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Page at NOBTS: ‘Heed the command’

NEW ORLEANS (BP)–As he introduced Frank Page as the day’s chapel speaker, New Orleans Baptist Theological Seminary president Chuck Kelley asked the Executive Committee president to tell about the last time he shared his faith.

Page said he led a woman to Christ during a flight from Salt Lake City to Denver recently.

“It was one of the greatest experiences I’ve ever had in my entire life,” Page said.

Early in the conversation, he said, he asked the woman about her spiritual life.

“She said, ‘Well, I’m Christian.’ I said, ‘… Does that mean you’re a member of a Christian church or a Christian denomination?’ She said, ‘Well, I don’t know what that means,'” Page recounted.

Page then began sharing from Hebrews 12, which urges Christians to fix “our eyes on Jesus, the pioneer and perfecter of faith.” The woman was so moved by the message that she began to cry. She soon prayed with Page to place her faith in Christ.

The woman later sent Page an e-mail that read, in part, “Prior to getting on that plane, I felt empty. I wondered how I could ever get close to God. Then miraculously, somehow, God brought you on this airplane last night. It was an amazing journey — the best 1.5 hours of my life.”

While Kelley’s “pop quiz” and Page’s response provided a good example of both Christian accountability and a commitment to verbal witness, it also connected well with Page’s sermon, which focused on the call of God.


Page pointed to 1 Samuel 3, the story of God calling Samuel as a boy, as a powerful example of God’s call.

“The call of God is issued for lots of causes, for many purposes, for many reasons,” Page said. “We know this experientially, don’t we? But we also know it scripturally. The call of God comes for many reasons.”

The first kind of call Page highlighted was God’s call to salvation.

“We know that one of the primary callings we have is to be saved,” Page said. “We know — the Scripture tells us multiple times — that God is calling us to salvation.”

Page pointed to 1 Corinthians 1:2, Romans 1:6 and Romans 8:28 as other examples in the Bible where God’s call to salvation is mentioned. He emphasized that the call to salvation is initiated by God.


God also calls people to accept and experience His loving care, Page said.

“There are days in ministry where you’ll be at the end of your rope, when your well has run dry, when there will be a time of spiritual drought,” he said. “There will be those times when you’re ready to give up.”

Page shared that he and his family went through one of those times just over a year ago when his oldest daughter died. The pain of that loss, Page said, is still very intense. But in his pain, and in the midst of every person’s heartache, God stands ready to offer His loving care.

“He wants to [put] His loving arms around you. Did Jesus not say it beautifully, ‘Come unto me all you who are weary, all you who are heavy laden, and I will give you rest’?” Page said. “Do not give up when the difficult times come.”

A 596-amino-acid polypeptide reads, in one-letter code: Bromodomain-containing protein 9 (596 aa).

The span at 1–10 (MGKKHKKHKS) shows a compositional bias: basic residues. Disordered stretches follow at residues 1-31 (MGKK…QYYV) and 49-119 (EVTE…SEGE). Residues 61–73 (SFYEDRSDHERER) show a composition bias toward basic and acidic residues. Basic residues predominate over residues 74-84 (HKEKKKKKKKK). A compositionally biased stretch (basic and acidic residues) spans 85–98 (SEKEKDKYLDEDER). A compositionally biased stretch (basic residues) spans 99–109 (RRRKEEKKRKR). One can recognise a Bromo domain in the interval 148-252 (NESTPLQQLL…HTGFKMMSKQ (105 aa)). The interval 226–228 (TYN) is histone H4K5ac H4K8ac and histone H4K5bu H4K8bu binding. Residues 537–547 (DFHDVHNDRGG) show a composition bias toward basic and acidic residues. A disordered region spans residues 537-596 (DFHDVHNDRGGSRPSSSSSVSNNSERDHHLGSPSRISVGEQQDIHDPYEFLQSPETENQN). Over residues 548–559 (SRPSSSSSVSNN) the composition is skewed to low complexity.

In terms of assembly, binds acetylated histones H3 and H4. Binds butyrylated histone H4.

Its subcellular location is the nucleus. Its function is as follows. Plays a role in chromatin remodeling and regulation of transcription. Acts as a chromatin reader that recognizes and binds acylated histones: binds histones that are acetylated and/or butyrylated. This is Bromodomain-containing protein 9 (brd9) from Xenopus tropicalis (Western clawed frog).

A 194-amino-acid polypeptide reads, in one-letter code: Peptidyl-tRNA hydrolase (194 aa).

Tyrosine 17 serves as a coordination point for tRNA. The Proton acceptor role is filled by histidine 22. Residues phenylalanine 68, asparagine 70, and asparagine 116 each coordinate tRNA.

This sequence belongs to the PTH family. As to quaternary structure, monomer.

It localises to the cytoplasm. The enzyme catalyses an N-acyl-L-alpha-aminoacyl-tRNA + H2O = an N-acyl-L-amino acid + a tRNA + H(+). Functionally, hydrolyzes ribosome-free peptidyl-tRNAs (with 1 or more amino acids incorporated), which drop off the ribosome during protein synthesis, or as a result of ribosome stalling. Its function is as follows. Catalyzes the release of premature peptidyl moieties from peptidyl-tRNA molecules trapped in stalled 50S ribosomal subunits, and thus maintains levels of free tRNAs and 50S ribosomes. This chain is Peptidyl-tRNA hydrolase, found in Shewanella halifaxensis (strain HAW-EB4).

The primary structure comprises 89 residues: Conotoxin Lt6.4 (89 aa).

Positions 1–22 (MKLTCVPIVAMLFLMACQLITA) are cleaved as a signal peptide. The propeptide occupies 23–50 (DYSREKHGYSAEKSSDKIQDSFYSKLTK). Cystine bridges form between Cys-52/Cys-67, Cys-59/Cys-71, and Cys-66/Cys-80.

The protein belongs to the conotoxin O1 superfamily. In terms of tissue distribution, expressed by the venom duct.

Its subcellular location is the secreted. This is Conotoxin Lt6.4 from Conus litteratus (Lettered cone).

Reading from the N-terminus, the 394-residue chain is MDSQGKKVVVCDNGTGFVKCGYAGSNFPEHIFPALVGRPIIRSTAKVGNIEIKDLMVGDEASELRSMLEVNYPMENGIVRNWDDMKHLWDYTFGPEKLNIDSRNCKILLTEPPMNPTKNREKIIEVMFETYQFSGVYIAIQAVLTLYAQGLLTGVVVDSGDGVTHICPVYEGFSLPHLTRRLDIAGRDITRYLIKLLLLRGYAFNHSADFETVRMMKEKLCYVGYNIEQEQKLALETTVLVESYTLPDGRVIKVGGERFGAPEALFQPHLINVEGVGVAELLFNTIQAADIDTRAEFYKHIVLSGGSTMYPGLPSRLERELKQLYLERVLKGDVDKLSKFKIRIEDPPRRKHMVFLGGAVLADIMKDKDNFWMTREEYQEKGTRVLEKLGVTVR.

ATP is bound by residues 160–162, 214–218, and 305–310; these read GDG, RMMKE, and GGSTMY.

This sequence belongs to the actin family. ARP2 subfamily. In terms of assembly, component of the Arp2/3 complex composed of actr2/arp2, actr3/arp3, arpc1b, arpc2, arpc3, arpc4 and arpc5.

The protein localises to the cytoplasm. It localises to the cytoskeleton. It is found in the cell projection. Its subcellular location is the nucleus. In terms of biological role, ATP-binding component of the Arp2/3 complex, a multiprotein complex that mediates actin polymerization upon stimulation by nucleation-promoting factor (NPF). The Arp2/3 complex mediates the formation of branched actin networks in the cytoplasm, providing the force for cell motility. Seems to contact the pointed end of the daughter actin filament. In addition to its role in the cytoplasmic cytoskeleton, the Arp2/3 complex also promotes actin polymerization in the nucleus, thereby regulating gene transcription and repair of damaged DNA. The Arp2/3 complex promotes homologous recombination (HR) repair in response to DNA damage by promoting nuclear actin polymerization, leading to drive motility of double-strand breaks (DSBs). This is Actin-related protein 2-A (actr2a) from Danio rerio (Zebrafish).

The final type of calling from God that Page focused on was the call to service. Page reminded those present how difficult a lifetime of ministry service often is. Many who enter vocational ministry abandon it within a decade, he said.

“You can look around you, because we know — it’s a statistic we don’t like to talk about — that in 10 years someone to your right or left won’t be in ministry. That can cause great discouragement,” Page said.

And to remain in ministry, Page said, it’s crucial to have experienced God’s call to ministry, much like Samuel did.

“Samuel was hearing from the Lord, but he did not yet know why. The Bible tells us that He spoke to him some four times before finally [Samuel] was able to say the correct response, ‘Speak, Lord, for your servant heareth,'” Page said. “There needs to be a clear calling on your life where you’ve said, ‘Speak, Lord, for your servant heareth.'”

God does not require that people be fully mature or fully equipped in order to be called. Samuel, after all, was a just a boy. Page said the most important thing is for a person’s heart to be ready.

“The call comes for many reasons, but it is best received by a prepared heart,” Page said. “The question is, ‘Is our heart impressionable and tender to the voice of God?'”

Samuel had that kind of heart, and as 1 Samuel 3:19 says, “The Lord was with Samuel as he grew up, and he let none of Samuel’s words fall to the ground.”

“You listen to the call of God, [and] God may make you into such a person that you will be like Samuel. The place where you serve … may become a place where the Word of God is heard and the Lord continues to appear,” Page said.

That type of powerful Gospel ministry, Page said, begins with hearing and heeding.

“Hear the call, heed the command,” Page said. “Speak, Lord, for thy servant heareth.”
Frank Michael McCormack writes for New Orleans Baptist Theological Seminary.

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  • Frank Michael McCormack